Greg Wilkes (00:00):
The construction industry can be a tough business to crack from cashflow problems, struggling to find skilled labor and not making enough money for your efforts leaves many business owners feeling frustrated and burnt out. But when you get the business strategy right, it’s an industry that can be highly satisfying and financially rewarding. I’m here to give you the resources to be able to create a construction business that gives you more time, more freedom, and more money. This is the Develop Your Construction Business podcast, and I’m your host, Greg Wilkes.
Greg Wilkes (00:37):
Welcome to the podcast everyone. Welcome back, or if you’re watching on YouTube, great to have you watching us. So today I’ve got a special guest I’ve known for many years. I’ve known you Tim, it’s got to be what, 20, 25 years? Something like that?
Tim Charles (00:52):
Probably. Yes, probably started off playing football, didn’t we?
Greg Wilkes (00:54):
Yes, quite a few long time back. So yes, known Tim for a long time. Tim Charles, who’s joined us today, who’s a highly experienced chartered accountant. So this is going to be a really useful podcast for everyone because we’re going to get Tim’s best tips and strategies on how we can grow our businesses successfully. So Tim, you’ve worked with hundreds of clients over 25 years and seeing a lot of your clients grow really successfully, but I guess you’ve also seen businesses potentially not listen to you and make some bad mistakes. Is that fair?
Tim Charles (01:29):
I guess for most people, having a business is a bit of a rollercoaster ride, and obviously, there’s the ebbs and flows, the good bits and the bad bits. And I’ve been running Charles Accountancy now for about 13 years. And then before that, I was working for other accountancy firms, and I’ve seen a lot from the very small clients that I’ve had to the very big ones. But one thing that I’ve always tried to emphasize, and it’s something that we’ll probably come across as we’re chatting today, is that the key point is that “turnover is vanity and profit is sanity,” and it’s so easy to start chasing after sales, but really life’s all about the profit is the money that’s in your pocket at the end of the day. And you can have 1 million pounds in sales on your turnover at the top of your P and L, but if there’s not much profit at the end of it, then it’s basically all being vanity and a bit of a waste of time. So you never want to be a busy fool. You want to be smart and make sure that your profit margins are tight because the only thing that hits your pocket at the end of the day.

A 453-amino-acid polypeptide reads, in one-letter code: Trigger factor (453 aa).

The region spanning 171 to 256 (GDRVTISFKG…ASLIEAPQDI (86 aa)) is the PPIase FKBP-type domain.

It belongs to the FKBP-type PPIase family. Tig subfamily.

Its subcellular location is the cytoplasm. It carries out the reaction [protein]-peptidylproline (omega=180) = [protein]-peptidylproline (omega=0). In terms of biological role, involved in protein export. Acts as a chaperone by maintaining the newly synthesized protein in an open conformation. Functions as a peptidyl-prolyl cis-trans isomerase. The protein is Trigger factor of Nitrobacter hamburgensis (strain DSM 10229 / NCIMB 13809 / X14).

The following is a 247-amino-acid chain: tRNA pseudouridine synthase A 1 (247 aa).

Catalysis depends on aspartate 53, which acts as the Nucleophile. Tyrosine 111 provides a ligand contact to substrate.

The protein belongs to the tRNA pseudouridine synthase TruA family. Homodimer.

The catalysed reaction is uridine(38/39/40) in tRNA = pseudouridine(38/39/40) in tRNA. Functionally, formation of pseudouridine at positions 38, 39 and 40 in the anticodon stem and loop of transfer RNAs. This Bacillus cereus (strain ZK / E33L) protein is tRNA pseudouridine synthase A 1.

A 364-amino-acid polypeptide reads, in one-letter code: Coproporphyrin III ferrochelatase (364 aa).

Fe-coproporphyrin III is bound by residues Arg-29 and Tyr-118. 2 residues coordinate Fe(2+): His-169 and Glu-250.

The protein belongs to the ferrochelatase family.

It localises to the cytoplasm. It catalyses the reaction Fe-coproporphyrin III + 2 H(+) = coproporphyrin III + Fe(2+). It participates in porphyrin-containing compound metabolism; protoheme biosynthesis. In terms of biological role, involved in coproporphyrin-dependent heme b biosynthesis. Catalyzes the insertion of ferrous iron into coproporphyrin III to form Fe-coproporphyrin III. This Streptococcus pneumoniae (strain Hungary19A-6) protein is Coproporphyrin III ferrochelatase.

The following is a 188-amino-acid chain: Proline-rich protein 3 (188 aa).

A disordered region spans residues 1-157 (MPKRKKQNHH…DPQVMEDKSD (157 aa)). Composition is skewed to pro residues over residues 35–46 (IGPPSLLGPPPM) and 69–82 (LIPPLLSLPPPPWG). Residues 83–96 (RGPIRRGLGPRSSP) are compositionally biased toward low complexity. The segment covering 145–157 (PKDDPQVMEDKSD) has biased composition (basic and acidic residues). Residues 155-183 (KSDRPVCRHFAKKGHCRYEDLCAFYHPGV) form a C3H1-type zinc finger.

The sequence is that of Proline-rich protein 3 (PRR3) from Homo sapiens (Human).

Greg Wilkes (02:32):
Exactly. Yes, that’s a really good thing just to highlight for us. So what we want to do, talking about being smart, we’re going to talk about seven steps today on how to grow your business successfully. And obviously when we’re talking about growing a business, as Tim said, we’re not growing it for the sake of it. We’re growing it to become highly profitable. So that’s what it’s all about. So if you’re listening in today, just take this, whatever this is, 30 minutes, 45 minutes, whatever we’re talking for, take some time out of your business, give yourself the gift of a bit of uninterrupted focus today because we want to work on your business. It’s your future, it’s an investment in yourself. You are going to give that gift to your clients when you go and price up a job for half an hour of uninterrupted time.
And we really want you to think about your business in a different way because oftentimes you can be really frustrated as a trades person or as a construction business owner where you are working all the hours and you might feel like you’re not getting a lot back for it. You feel like you’re slaving for your business a bit, whereas your subcontractors, they just turn up, do the job, and go home without any stress whatsoever. So we want to turn it around a bit for you and we hope that these seven steps, if you implement just a few of these or all of them, it makes that difference for you. So it makes your business a little bit less stressful and of course make it a bit more money. So Tim, seven steps to Grow your business. What’s the sort of principles around this? What we focusing on?
Tim Charles (03:55):